- Commonwealth factor
- Migration and brain drain
- Commonwealth initiatives
- financial qualifications such as those in accountancy, auditing and actuarial science
- legal qualifications including advocates, barristers, solicitors and attorneys
- key-stage qualifications in education such as A ‘levels, O ‘levels and GCSEs
- health profession qualifications in midwifery, nursing, medicine and pharmacy
- more recently, technological qualifications which tend to be more generally global in nature but, when linked with strong English skills, adopt a Commonwealth dimension.
The Commonwealth factor in human resources
The human resource advantage of the Commonwealth lies mainly in its language and common international standards adopted by virtue of its history.
English is the language of the Commonwealth and a national official language in 44 of the 53 Commonwealth countries. Even in countries where it’s not an official language like Cyprus and Malaysia, it is widely spoken. With its successful global-orientated information technology and call centre industries which employ millions, India is the perfect example of how speaking the language can be a vital human resource.
Commonwealth countries have maintained common standards in a variety of professional fields. To an extent, education and training routes and qualifications in a number of professions are standardised and transferrable with cross-recognition among Commonwealth countries. This includes:
In areas such as the financial field qualification standards in Commonwealth countries have often originated from internationally-oriented professional bodies such as the Association of Chartered Certified Accountants (ACCA) or the Institute and Faculty of Actuaries (IFA) both based in the United Kingdom. Indeed ACCA and IFA began their international operations within the Commonwealth. In instances where countries have chosen to establish local versions of such international bodies they often emulate international bodies in terms of qualification standards, codes of practice and governance. Partnerships between an international body such as ACCA and local bodies are increasingly commonplace where there are joint examination schemes, collaborations on continuing professional development (CPD), technical research and global quality assurance. Nonetheless, even with the establishment of such local bodies some budding professionals pursue the more international (often UK) route exclusively because of its wide acceptance in the Commonwealth and globally.
Economic migration and brain drain within the Commonwealth
Finding employment in other Commonwealth countries often poses more challenges than it may have done in the early years of the association when immigration laws tended to have a Commonwealth bias.
More developed countries, which naturally attract the most people, have moved to tighten their immigration rules and only allow the most talented and brightest professionals and academics from other Commonwealth countries. Still, some developed countries have gazetted occupations where there is a shortage of skills; such occupations face the least restrictions in terms of immigration. Most skills shortage lists feature specialised fields within the science, engineering, medical and education sectors.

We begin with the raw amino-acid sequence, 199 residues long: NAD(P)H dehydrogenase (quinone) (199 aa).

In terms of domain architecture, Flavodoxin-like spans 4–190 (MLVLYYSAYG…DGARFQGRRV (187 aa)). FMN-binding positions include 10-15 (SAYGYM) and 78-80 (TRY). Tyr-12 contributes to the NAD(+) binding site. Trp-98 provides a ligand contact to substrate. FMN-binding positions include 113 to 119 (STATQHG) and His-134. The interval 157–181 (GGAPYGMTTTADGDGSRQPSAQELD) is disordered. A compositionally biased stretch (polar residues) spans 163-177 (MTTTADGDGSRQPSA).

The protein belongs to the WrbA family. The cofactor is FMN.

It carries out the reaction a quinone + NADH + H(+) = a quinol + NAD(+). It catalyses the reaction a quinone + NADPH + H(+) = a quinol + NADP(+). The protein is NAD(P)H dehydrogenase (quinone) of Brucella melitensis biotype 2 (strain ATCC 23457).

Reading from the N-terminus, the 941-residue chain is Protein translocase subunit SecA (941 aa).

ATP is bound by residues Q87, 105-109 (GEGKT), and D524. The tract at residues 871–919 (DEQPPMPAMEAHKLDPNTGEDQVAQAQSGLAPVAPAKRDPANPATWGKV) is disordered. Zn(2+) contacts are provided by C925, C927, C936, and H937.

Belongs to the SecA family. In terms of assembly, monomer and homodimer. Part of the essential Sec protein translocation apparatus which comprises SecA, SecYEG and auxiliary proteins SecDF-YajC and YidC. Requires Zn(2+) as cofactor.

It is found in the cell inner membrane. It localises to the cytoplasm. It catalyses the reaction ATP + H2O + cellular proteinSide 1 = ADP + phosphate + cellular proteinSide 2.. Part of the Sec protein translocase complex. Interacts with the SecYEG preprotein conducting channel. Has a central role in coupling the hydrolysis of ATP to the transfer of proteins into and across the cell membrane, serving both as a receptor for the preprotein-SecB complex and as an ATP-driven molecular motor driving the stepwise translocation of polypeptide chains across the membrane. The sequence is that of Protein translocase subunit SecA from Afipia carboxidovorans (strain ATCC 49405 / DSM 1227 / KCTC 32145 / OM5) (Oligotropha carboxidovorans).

Many developing member states have high unemployment even among highly qualified personnel; chances are the private sector is virtually closed to immigrants. In some sections of the private sector, however, there is more openness. In fields that attract foreign direct investment and transnational enterprise, immigration rules are often amenable to foreign personnel. Many small developing states within the Commonwealth are open to foreign participation in public sector fields such as health, education and law and order where expertise is needed. The Commonwealth Secretariat on occasion advertises jobs internationally in such areas on behalf of host governments and public institutions.
Too often, after investing in education systems, educating and training citizens, developing member states are losing their brightest talents to the more-developed world. Indeed, not to be begrudged, most talented professionals move to developed countries for better income and living conditions. The phenomenon commonly known as ‘brain drain’ is one of the most serious challenges affecting social and economic development in developing countries. Brain drain has potentially serious consequences for critical sectors such as education, health, technology and engineering. In the Commonwealth, Guyana, Swaziland and Lesotho are the most likely to lose their best talents to other countries. Singapore and the United Kingdom are the most likely countries to retain and attract talented people in the Commonwealth; both countries are ranked second and fourth respectively worldwide on these abilites*.
World Economic Forum’s Global Competitiveness Report 2010-11
The Ramphal Commission on Migration and Development is the most significant Commonwealth initiative taking place in the area of economic migration today. The initiative administered by the Ramphal Centre, seeks primarily to maximise the developmental benefits of migration and put the Commonwealth at the centre of a new awareness of the circulation of people, primarily for economic purposes, in the era of globalisation. The centre is eponymously named and dedicated to honour the contribution to the Commonwealth of Shridath (Sonny) Ramphal, former Commonwealth Secretary General.